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One-Armed Joe

Also known as One-Armed Pete.  A simple variation on the Block domino games, played by any number of players, although it is thought five to nine players is best, using any Western domino set from Double-Sixes to Double-Eighteens, and a score-sheet.  A good game for children.

Play:

The dominoes are shuffled, facedown, then each player draws 3 tiles that only they can look at.  Any remaining tiles are used as the boneyard and may be drawn upon by players during the course of play.

The lead player sets down the first domino (the double-six, heaviest double or whatever convention players have agreed on) and then players in turn lay tiles onto one, and only one, open end of the domino layout with same-number adjacent to same-number (doubles placed inline onto ends and not allowing play to branch four ways).  This one "arm" of adjacent tiles is where the game gets its name from.  Players who play a double onto the layout have another turn and must lay another tile or pass if they are unable to play one.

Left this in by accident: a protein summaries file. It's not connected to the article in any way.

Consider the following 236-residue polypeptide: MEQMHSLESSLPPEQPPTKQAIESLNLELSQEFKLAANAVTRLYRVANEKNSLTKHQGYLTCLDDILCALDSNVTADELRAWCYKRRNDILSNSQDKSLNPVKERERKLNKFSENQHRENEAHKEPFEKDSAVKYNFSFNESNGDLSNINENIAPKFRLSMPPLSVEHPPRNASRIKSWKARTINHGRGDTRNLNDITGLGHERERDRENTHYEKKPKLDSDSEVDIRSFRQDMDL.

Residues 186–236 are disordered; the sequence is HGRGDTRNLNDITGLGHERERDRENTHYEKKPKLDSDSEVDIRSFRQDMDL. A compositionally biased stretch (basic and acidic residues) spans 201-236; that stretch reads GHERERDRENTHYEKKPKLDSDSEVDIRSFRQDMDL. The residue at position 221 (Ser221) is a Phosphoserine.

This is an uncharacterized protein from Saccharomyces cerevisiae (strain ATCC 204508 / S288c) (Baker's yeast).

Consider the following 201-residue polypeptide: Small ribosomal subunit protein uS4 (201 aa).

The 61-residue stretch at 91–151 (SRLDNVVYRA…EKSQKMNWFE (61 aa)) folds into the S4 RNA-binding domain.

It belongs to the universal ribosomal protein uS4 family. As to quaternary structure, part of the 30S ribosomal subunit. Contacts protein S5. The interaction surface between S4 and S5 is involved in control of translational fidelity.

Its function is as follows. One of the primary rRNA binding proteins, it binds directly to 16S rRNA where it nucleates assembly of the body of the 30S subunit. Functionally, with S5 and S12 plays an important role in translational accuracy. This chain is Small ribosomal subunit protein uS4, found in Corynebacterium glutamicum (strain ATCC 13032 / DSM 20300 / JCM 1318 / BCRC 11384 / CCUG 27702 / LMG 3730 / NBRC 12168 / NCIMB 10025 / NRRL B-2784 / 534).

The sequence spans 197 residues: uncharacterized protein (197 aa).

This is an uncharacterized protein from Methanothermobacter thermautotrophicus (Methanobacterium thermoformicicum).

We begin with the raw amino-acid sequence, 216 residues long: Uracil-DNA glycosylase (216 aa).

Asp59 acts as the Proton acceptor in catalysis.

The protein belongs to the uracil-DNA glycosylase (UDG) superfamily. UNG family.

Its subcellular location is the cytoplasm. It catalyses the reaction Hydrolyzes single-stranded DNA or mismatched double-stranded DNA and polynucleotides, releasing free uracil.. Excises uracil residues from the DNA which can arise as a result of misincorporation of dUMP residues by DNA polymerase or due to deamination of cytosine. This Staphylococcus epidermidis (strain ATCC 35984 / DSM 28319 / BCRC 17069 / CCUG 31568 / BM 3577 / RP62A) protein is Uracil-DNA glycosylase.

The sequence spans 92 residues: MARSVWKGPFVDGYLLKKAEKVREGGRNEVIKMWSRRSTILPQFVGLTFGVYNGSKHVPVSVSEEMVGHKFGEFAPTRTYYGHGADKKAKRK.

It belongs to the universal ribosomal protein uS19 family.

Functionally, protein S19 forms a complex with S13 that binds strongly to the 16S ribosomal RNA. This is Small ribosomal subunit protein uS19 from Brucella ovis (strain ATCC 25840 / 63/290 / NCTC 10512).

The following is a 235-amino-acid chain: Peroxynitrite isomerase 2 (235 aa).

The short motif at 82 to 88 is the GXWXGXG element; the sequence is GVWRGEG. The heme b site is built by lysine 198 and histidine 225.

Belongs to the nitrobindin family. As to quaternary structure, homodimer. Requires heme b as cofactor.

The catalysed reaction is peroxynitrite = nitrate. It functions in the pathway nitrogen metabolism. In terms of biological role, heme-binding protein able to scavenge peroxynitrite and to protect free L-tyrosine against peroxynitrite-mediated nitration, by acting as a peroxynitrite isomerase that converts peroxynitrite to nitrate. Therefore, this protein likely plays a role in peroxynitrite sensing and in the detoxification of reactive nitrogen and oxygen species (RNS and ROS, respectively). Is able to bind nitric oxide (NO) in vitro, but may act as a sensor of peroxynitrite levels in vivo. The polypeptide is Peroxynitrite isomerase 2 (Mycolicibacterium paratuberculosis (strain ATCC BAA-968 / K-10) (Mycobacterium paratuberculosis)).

Should a player be unable to play a domino from their hand onto the layout, they must continue drawing tiles from the boneyard until they are able to play one or the boneyard is exhausted.

Once a player has dominoed by setting their last tile, or the game is blocked with no player able to set a tile, the round is over and the player who dominoed or has the lowest total of pips left in their hand, is the winner of that round.  The winner of a round then scores the total number of pips on all the other players' dominoes, minus the total number of pips on any remaining dominoes in their hand.

A number of rounds are played and the first player to score a set total (say 50, 100, 150, 200 or 250 points), wins the game.  

 

 

 

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www.domino-play.com/GamesAtoZ.htm


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